Elijah came to Sinai despairing that his life and his dreams had come to an end. He left aware that the best parts of that dream—the hope of a renewed and restored Israel—were in God’s hands and always had been. Seven thousand people Elijah had no idea existed remained faithful. The deeper awareness was that he needn’t cling to the outcomes of whatever followed. The old cliché “God is in control” turns out to be true, but it may be something we only truly learn and that only liberates us after things fall apart.

Like disillusionment, despair is a disease only for true believers—dreamers and lovers. It hits when life falls apart, our sense of meaning and purpose fades when the people closest to us become incomprehensible or those we love disappear because of lies, brokenness, or death. Despair afflicts the lonely and forgotten, those whose prayers echo against a sky of concrete gray.

Those who’ve never known it themselves often encounter this deep darkness in others and are often mystified by it. The temptation to moralize it is powerful. “Put your hope in God,” the cry of the psalmist, can quickly become, “Cheer up already,” a sentiment likely to only deepen despair by intensifying a person’s sense that something is wrong with them, their pain is invisible, and they are ultimately alone.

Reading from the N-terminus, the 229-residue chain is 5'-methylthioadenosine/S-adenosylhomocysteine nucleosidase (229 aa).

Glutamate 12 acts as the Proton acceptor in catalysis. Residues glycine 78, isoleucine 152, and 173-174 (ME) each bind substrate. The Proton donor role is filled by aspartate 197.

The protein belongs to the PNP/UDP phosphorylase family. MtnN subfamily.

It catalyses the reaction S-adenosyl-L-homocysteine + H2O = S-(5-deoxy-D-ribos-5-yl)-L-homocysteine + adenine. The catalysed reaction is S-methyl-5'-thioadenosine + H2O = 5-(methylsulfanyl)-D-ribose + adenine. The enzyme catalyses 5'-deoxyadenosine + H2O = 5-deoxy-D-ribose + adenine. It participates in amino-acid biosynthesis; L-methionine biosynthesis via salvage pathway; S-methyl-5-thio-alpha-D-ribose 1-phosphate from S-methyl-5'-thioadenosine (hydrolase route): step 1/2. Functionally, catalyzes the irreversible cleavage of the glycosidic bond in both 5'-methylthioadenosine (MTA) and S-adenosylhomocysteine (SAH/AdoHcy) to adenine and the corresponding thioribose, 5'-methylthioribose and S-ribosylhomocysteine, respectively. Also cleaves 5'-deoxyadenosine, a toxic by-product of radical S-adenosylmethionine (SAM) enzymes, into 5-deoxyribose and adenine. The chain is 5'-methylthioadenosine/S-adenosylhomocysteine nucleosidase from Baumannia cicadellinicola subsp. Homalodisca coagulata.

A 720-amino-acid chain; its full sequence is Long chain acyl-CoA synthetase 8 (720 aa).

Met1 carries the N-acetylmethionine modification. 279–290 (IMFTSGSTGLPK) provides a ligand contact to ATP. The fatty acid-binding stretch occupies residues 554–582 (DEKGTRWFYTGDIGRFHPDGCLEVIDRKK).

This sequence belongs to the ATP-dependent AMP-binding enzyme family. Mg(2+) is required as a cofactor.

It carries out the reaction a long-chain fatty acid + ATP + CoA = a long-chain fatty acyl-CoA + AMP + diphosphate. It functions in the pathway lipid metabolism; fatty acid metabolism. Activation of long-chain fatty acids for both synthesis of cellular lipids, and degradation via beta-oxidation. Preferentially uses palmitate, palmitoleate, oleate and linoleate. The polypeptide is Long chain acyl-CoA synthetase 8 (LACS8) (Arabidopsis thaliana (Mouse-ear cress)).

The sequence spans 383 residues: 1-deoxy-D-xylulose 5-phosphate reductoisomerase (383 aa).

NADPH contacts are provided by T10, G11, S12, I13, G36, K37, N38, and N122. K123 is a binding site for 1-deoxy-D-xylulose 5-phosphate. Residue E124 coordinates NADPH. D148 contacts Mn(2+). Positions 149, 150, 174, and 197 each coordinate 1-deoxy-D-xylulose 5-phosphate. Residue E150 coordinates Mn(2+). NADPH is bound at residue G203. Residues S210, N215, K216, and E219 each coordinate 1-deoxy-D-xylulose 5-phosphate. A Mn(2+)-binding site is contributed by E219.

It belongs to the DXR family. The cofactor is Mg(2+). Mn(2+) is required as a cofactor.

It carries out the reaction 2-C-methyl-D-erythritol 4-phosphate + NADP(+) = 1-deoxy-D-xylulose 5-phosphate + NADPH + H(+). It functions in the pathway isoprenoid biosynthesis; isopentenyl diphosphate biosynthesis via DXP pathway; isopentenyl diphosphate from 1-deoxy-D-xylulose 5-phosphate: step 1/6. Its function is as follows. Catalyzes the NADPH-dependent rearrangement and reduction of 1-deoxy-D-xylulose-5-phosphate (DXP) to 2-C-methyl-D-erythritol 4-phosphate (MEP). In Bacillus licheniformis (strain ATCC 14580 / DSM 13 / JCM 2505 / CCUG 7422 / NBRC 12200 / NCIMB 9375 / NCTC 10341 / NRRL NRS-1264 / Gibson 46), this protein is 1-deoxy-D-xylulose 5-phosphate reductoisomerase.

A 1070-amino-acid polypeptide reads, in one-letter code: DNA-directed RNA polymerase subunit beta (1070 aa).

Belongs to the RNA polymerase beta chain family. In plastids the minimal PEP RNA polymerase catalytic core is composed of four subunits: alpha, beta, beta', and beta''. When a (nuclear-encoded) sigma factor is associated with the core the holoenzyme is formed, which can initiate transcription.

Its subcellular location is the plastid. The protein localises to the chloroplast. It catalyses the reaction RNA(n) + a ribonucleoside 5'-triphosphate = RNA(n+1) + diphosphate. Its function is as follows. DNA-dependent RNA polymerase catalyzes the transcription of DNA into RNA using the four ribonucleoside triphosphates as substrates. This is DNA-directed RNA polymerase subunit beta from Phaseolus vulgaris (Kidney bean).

What we see at Sinai is both sobering and hopeful for both those who have suffered in spiritual darkness and those who love and want to support those suffering now. It simultaneously reveals that there is something solitary about that darkness and that, like Elijah’s journey first into the wilderness and ultimately to the cave on Sinai, the journey is taken alone.

Dante’s Inferno has long been understood as the greatest literary expression of this kind of encounter with disillusionment and despair. No one chooses exile and no one chooses spiritual disillusionment. You simply awaken to find yourself there, wondering where the light has gone and where to turn next. In Inferno, Dante finds himself trapped between ravenous creatures and the gates of hell, discovering that the only way out of darkness is through it.

So it is with disillusionment. As much as we might run from it or distract ourselves, it lurks like the she-wolf and the leopard that hunted that great Italian poet. Our way out is into a place we fear, a journey that for Dante meant bearing witness to the great evils of the world on his way to redemption in paradise.

For Elijah it meant finding solitude under the broom tree and on the fiery face of Mount Sinai. There he found out what we all can discover on the other side of grief—that he wasn’t alone. That under the noise of storms and the heat of fires was the whisper of God, and that in the distance beyond us is always a remnant. We are never truly alone.

Mike Cosper is the director of CT Media.

Adapted from Land of My Sojourn by Mike Cosper. ©2024 by Michael D. Cosper. Used by permission of InterVarsity Press. www.ivpress.com.

Source link

Leave a Comment